Oh, hey look at that! Pink hair! Well, it was pink before, but there’s pink and then there’s pink, you know? I like this color. I’ve moved on to something else, but this was a good one. I wasn’t sure I’d like pink hair on myself, but I really do. I thought the lighter pink might make me look jaundiced because my skin tone is pretty yellow, but I don’t think it looked bad at all. And I really love this richer, more jewel-toned pink.
I really wanted to make a solid Datura with an accent collar, and I have almost no solid fabric, so I dug out this piece of fabric, which I got to use as a bag lining back when I thought I was going to make tons of bags. It’s the same as the teal fabric on my first Datura. As soon as I decided on this fabric, I knew I wanted to make the collar out of this awesome floral fabric that I used in a quilt a few years ago. Yes, I’ve made a quilt. It’s just a little lap quilt, but I made the whole thing myself, including some really terrible free-motion quilting. I’ve had a second quilt top and back pieced for like two years now and I’m too lazy to start quilting it. Soon, I hope! Anyway, this is an Art Gallery print by Pat Bravo, I think. I love love love it. I’ve always been sad that I used it to make a quilt instead of something to wear, so I’m glad I shoehorned it into a garment finally. And bonus for using a scrap!
This scarf is one of my absolute favorites. I think my mom got it for me at Talbot’s a few years ago. You can’t tell in this picture, but it has sparkly threads woven through parts of it. So pretty! I can wear this if I don’t want the collar to show.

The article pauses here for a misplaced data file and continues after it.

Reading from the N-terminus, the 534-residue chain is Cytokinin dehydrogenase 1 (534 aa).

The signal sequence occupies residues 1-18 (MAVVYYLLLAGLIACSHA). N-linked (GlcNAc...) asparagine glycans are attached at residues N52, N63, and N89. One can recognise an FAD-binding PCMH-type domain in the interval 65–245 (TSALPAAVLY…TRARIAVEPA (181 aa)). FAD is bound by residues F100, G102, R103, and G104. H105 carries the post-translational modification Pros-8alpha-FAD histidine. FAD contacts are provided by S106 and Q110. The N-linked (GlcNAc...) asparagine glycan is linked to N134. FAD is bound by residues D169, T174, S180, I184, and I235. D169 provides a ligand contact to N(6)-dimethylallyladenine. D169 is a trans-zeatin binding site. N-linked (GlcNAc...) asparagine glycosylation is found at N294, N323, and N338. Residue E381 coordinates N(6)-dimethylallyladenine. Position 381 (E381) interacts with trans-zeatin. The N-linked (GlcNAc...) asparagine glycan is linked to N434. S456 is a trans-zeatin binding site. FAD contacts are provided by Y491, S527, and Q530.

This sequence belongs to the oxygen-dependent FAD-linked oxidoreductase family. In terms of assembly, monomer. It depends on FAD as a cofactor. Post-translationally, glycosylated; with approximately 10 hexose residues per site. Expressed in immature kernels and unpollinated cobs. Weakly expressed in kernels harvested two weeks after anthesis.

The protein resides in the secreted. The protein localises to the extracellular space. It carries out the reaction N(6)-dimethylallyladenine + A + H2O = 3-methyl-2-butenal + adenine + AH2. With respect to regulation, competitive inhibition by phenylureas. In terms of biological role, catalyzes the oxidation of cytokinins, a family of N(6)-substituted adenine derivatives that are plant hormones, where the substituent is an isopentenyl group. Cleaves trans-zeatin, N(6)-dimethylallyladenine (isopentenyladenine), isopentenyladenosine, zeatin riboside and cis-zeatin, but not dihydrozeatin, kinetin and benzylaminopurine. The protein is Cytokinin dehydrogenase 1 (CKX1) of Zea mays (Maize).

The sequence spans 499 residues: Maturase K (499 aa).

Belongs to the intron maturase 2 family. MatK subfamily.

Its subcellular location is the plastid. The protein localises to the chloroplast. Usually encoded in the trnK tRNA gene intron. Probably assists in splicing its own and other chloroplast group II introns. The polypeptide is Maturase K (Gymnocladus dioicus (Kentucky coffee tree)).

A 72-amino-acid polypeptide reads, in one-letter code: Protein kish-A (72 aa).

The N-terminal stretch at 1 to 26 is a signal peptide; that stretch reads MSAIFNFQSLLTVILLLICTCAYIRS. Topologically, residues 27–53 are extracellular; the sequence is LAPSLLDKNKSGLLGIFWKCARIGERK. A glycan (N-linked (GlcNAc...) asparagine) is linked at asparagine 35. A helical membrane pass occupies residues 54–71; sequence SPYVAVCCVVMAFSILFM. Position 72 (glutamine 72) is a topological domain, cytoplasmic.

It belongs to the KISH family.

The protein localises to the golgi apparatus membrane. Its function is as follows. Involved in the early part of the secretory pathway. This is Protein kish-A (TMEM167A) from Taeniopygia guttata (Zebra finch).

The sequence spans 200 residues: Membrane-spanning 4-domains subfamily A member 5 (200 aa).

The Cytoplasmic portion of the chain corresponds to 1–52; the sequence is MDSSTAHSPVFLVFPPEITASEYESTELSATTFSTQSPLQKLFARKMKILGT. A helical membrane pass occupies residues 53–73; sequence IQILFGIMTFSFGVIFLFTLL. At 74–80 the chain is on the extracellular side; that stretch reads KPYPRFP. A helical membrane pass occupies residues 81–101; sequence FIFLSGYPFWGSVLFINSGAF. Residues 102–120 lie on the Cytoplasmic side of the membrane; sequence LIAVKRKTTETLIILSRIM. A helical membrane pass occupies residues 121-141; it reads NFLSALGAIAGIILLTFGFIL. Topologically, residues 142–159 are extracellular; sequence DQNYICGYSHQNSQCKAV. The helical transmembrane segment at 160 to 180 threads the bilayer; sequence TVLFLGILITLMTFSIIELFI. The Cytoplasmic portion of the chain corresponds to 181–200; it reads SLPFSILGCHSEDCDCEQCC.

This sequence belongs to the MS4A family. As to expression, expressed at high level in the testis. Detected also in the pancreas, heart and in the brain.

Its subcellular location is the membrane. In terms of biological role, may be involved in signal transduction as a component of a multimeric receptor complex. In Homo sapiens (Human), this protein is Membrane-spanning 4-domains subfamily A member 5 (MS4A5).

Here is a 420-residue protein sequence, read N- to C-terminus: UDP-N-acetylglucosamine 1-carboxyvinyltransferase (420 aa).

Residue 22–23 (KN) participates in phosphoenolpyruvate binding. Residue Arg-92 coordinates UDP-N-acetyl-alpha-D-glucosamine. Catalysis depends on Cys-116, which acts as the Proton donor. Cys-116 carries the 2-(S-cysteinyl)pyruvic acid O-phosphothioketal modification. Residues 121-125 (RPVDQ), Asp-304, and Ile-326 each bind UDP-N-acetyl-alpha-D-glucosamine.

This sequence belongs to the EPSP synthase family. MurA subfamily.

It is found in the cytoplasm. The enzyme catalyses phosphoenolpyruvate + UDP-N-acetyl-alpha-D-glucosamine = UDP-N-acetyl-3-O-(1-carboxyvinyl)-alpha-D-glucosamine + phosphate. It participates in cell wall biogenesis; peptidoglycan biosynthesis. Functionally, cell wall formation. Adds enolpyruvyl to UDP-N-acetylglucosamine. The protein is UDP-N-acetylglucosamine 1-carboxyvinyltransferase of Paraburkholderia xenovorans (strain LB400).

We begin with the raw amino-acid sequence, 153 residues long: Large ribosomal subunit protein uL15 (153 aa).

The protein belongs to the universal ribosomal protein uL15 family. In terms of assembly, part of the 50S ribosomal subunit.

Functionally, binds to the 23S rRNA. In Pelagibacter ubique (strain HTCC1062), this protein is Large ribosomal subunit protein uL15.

I haven’t shown you the buttons on any of my other Daturas because I’m too lazy to take pictures of them, but for this one I went with green. Green doesn’t really match anything on the shirt, but they were the right size. I don’t have enough smaller buttons! These are from a boatload of buttons I bought back when I was making cards. Buttons used to be (maybe still are?) a really popular decoration for cards. I’m really glad I bought all those buttons now that I’m sewing!
There’s that pink! I’ve moved on to a new color, but I really liked this one while it lasted! I had it for like a month and a half I think and it never faded! The brand of dye I used is amazing – it’s Pravana Chromasilk Vivids. I did a ton of research to find a dye that wouldn’t just wash out immediately, and this is what I came up with. I can confirm that it’s ridiculously long-lasting. In fact, it’s impossible to get out. I shampooed with the harshest shampoos I could find in hopes of fading it enough to dye teal over it, but no dice. You can’t bleach it out, apparently (it drives the color into your hair shaft because bleaching opens up your hair cuticle), and hair dye remover doesn’t work on direct dyes. Since teal wouldn’t end up looking teal over pink, I just went with another color that would cover pink well.
That’s it for today. On Friday, I’m having my tonsils out, but I hope I’ll be feeling well enough to do a post about the suit I made before too long. We’ll see!